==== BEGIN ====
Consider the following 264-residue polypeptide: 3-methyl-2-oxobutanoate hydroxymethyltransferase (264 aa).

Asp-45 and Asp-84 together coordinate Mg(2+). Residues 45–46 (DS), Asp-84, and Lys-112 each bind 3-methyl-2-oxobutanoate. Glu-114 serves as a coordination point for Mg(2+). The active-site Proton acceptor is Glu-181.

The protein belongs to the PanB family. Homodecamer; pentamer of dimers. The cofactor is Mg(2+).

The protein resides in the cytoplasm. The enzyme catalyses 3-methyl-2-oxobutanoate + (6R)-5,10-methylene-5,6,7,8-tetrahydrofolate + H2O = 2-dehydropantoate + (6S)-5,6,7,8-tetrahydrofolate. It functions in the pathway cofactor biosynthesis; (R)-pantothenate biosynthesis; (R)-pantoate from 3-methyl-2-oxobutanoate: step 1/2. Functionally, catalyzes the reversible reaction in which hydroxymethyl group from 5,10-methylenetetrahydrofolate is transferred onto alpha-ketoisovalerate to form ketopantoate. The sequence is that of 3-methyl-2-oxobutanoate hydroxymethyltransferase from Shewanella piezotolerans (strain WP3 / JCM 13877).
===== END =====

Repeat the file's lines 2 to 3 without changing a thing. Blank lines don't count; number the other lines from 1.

Asp-45 and Asp-84 together coordinate Mg(2+). Residues 45–46 (DS), Asp-84, and Lys-112 each bind 3-methyl-2-oxobutanoate. Glu-114 serves as a coordination point for Mg(2+). The active-site Proton acceptor is Glu-181.

The protein belongs to the PanB family. Homodecamer; pentamer of dimers. The cofactor is Mg(2+).